Contributors: Grant Britt, Rick Cornell, Grayson Currin, Kathy Justice, Robbie Mackey, Chris Toenes

Wednesday, August 16

The Old Ceremony, White Collar Crime

The Old Ceremony’s second record is in the can and awaiting release through New York-based sonaBLAST! Records. Expect new material tonight, but–even without it–Django Haskins and his austere big band will woo all over again, eight-piece projecting tales of debauched love affairs and big-city small lives onto a canvas moved to motion. Free/10 p.m. –GC

Friday, August 18

Recess Experimental-Improv Series, Nightlight

Recess is aptly named; it’s “free play” time for local artists. It’s also a venue for less familiar artists. This roundup includes the low-tech electronics of Asplundh Cadet, Brian Howe and accomplices working with manipulated piano and language poetics, Bryce Eiman and Craig Hilton with more bleeps, and from Chuck Johnson and Robert Biggers a “little electronic tableaux,” as Biggers calls it. “I’m thinking Another Green World but closer to Cabaret Voltaire.” 10 p.m. –CT

Bela Fleck & The Flecktones, Umphree’s McGee, Marc Broussard, Koka Booth Amphitheatre

Bela Fleck & The Flecktones epitomize everything wrong with the “jam band” scene: four unique, highly capable talents pursuing challenging compositional ideas with an AAN, adult-contemporary lassitude. The band rarely seems to push centuries-old ideas into deep waters, choosing instead to stay tight and gloss over quirky jams worth exploring further. On that note, Victor Wooten and Fleck are probably two of the most dexterous and capable instrumentalists you’ll ever see side by side on stage on a regular basis, and–if you’ve never seen it before–it’s worth it, at least once. $37.50-$40/7:15 p.m. –GC

Airiel Down, Skywire, Ike Frasier, Kings

The skinny on Airiel Down, whose stickers you have probably seen on every flat surface in Raleigh for the last month: Four Triangle dudes started a band, bought a 45-foot tour bus, a bevy of high-end sound equipment, a bunch of stickers and a flag with their logo screened on one side. They even had their portrait painted on the bus. Said band gets in colorful bus and travels across the eastern seaboard, playing alternative rock that sounds something like Metallica’s Load covered, in entirety, by Nickelback. –GC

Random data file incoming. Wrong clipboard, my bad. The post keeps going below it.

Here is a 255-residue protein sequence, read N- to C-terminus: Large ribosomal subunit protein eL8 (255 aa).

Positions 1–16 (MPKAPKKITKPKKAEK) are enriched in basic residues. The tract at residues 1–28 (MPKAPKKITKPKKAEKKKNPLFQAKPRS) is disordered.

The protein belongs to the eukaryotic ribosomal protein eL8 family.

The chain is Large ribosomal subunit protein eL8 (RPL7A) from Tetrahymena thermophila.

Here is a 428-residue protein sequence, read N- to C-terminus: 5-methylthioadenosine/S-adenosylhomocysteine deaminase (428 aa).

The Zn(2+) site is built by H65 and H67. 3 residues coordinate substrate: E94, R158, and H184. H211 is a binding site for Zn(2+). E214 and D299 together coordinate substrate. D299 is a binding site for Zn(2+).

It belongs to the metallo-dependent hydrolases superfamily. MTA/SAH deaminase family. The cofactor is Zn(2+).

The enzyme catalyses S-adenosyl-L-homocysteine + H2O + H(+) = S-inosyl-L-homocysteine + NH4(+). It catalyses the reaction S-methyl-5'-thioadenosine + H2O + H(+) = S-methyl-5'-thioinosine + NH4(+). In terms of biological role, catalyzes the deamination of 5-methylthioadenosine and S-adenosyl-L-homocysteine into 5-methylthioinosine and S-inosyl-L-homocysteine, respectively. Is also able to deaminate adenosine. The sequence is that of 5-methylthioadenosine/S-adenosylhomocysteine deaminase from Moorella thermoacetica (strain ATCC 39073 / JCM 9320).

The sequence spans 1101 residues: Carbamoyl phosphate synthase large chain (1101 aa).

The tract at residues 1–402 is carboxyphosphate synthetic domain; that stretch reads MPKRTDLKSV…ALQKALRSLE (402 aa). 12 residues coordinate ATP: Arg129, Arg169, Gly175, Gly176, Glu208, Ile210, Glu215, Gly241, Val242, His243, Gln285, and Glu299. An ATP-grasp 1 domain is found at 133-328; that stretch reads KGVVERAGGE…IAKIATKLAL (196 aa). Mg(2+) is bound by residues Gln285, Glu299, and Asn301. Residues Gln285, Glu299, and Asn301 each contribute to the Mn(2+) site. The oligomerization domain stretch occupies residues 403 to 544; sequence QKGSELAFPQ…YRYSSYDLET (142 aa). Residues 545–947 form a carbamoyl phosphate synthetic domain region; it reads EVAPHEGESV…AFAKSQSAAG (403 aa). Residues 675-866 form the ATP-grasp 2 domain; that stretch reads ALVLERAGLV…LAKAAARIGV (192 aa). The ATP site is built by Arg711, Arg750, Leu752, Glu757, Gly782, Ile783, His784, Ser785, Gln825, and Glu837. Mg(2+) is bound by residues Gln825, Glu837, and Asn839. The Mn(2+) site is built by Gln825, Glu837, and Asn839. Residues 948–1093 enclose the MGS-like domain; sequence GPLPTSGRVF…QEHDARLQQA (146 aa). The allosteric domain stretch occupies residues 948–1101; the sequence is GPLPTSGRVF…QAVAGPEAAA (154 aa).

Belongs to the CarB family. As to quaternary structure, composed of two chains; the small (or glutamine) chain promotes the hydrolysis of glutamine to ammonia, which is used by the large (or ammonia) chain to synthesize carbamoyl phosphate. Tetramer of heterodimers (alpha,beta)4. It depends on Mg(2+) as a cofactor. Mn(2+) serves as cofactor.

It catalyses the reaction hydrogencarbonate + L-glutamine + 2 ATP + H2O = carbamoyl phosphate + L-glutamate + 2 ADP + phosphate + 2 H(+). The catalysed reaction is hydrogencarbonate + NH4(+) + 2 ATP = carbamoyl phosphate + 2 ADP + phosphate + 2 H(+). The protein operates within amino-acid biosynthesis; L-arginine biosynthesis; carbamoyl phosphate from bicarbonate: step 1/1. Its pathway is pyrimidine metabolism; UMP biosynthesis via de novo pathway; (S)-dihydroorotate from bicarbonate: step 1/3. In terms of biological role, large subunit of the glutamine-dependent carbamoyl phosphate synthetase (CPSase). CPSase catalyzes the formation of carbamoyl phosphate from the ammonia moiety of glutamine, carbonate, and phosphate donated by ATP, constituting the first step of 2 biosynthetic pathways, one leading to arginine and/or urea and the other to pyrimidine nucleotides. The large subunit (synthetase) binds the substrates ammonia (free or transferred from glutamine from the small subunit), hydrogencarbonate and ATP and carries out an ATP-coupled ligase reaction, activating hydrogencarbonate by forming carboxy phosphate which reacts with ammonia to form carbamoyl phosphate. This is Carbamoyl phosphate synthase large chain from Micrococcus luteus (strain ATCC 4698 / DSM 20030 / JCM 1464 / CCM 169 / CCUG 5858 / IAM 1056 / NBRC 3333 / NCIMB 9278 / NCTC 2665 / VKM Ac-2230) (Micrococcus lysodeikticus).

Alina Simone, Emily Easterly, Sarah White, Ringside

In rock criticism, male voices get special treatment far too often. When a guy’s got the goods, a writer goes metaphor-mad and simile-silly. It’s all smoke and whiskey and silk. Strong female voices, on the other hand, get the knee-jerk comparisons: PJ Harvey, Beth Gibbons, Chan Marshall, etc. The three artists on this all-girl Ringside bill–Carrboro’s Alina Simone, Charlottesvile’s Sarah White and Richmond’s Emily Easterly–don’t exactly defy comparison, but Easterly’s spacey sass, White’s rocking-chair ease and Simone’s fiery twirl each have its own distinct charm. –RM

Saturday, August 19

Renelvis, Wrenn Mangum, Greg Klaiber’s Grabass Revue, Wetlands

Renelvis and Wrenn Mangum share more than a “ren”–namely, a more-than-obvious fondness for Elvis Presley. The former prefers the jumpsuited Vegas years, while Richmond’s Mangum is all about late ’50s rockabilly. Kicking off what should be a wild night is heavy metallic polka kings Greg Klaiber’s Grabass Revue. $6/10 p.m. –RC

Tres Chicas, Ollabelle, Cat’s Cradle

Local alt-country sweethearts Tres Chicas join together with Ollabelle, New York-based Americana traditionalists, to bring the Triangle a double-whammy of soul-soaked lyrics, lilting harmonies, and down-home grit to groove to. With Tres Chicas providing the romantic heartbreak and female angst of a jilted lover and Ollabelle brightening the stage with their own unique blend of folk, blues, and gospel, this double bill draws a fine line between sinner and saint, a performance worthy of a Sunday morning sing-a-long or dollar-beer night at the local wateringhole. $10-$12/ 9 p.m. –KJ

Gin Blossoms, Raleigh Downtown Live

Gin Blossoms? Thought they had been dead since 1997. But since they were able to resurrect themselves after their hit songwriter dude shot himself in 1993, anything’s possible. Their sound, a Byrds/REM fusion, wasn’t as hardcore as their name. Officially regrouping in 2002, the band hoped to rekindle the success they enjoyed from 1996 hits like “Follow You Down” and the Grammy-nominated “As Long As It Matters.” Free/2 p.m. –GB